Recent therapeutic advances and screening technologies have improved survival among patients with lung cancer, who are now at high risk of developing second primary lung cancer (SPLC). Recently, an SPLC risk-prediction model (called SPLC-RAT) was developed and validated using data from population-based epidemiological cohorts and clinical trials, but real-world validation has been lacking. The predictive performance of SPLC-RAT was evaluated in a hospital-based cohort of lung cancer survivors.The authors analyzed data from 8448 ever-smoking patients diagnosed with initial primary lung cancer (IPLC) in 1997-2006 at Mayo Clinic, with each patient followed for SPLC through 2018. The predictive performance of SPLC-RAT and further explored the potential of improving SPLC detection through risk model-based surveillance using SPLC-RAT versus existing clinical surveillance guidelines.Of 8448 IPLC patients, 483 (5.7%) developed SPLC over 26,470 person-years. The application of SPLC-RAT showed high discrimination area under the receiver operating characteristics curve: 0.81). When the cohort was stratified by a 10-year risk threshold of =5.6% (i.e., 80th percentile from the SPLC-RAT development cohort), the observed SPLC incidence was significantly elevated in the high-risk versus low-risk subgroup (13.1% vs. 1.1%, p < 1 × 10-6 ). The risk-based surveillance through SPLC-RAT (=5.6% threshold) outperformed the National Comprehensive Cancer Network guidelines with higher sensitivity (86.4% vs. 79.4%) and specificity (38.9% vs. 30.4%) and required 20% fewer computed tomography follow-ups needed to detect one SPLC (162 vs. 202).In a large, hospital-based cohort, the authors validated the predictive performance of SPLC-RAT in identifying high-risk survivors of SPLC and showed its potential to improve SPLC detection through risk-based surveillance.Lung cancer survivors have a high risk of developing second primary lung cancer (SPLC). However, no evidence-based guidelines for SPLC surveillance are available for lung cancer survivors. Recently, an SPLC risk-prediction model was developed and validated using data from population-based epidemiological cohorts and clinical trials, but real-world validation has been lacking. Using a large, real-world cohort of lung cancer survivors, we showed the high predictive accuracy and risk-stratification ability of the SPLC risk-prediction model. Furthermore, we demonstrated the potential to enhance efficiency in detecting SPLC using risk model-based surveillance strategies compared to the existing consensus-based clinical guidelines, including the National Comprehensive Cancer Network.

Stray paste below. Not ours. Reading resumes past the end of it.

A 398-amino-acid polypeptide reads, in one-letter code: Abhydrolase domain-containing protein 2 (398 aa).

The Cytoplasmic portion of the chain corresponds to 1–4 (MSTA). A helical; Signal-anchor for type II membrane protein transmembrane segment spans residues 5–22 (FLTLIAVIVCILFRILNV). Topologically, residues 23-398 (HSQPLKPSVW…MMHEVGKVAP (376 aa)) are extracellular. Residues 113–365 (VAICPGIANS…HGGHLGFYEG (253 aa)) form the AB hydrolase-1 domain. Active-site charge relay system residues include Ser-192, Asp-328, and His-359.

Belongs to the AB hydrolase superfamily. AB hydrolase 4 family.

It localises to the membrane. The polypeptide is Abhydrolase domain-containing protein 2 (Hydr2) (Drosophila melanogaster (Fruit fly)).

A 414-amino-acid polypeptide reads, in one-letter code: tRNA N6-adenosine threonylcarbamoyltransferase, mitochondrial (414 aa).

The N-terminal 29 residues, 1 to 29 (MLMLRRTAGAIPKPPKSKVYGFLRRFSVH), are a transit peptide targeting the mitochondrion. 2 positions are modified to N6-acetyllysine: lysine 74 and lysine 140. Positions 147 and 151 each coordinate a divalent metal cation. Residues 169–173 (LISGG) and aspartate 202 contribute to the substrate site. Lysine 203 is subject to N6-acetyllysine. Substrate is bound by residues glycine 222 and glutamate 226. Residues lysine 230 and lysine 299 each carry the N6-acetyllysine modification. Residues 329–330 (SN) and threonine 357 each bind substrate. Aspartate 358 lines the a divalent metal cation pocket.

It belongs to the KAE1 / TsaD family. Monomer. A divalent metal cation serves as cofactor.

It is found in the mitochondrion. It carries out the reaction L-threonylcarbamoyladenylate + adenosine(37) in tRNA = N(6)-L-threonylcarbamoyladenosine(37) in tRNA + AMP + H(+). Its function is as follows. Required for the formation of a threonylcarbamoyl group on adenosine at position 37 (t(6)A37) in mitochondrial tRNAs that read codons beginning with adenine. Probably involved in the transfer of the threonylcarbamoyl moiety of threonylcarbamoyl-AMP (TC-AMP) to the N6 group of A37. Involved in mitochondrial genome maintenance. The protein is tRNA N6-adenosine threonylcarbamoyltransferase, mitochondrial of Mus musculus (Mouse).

View details for DOI 10.1002/cncr.35069
View details for PubMedID 37877788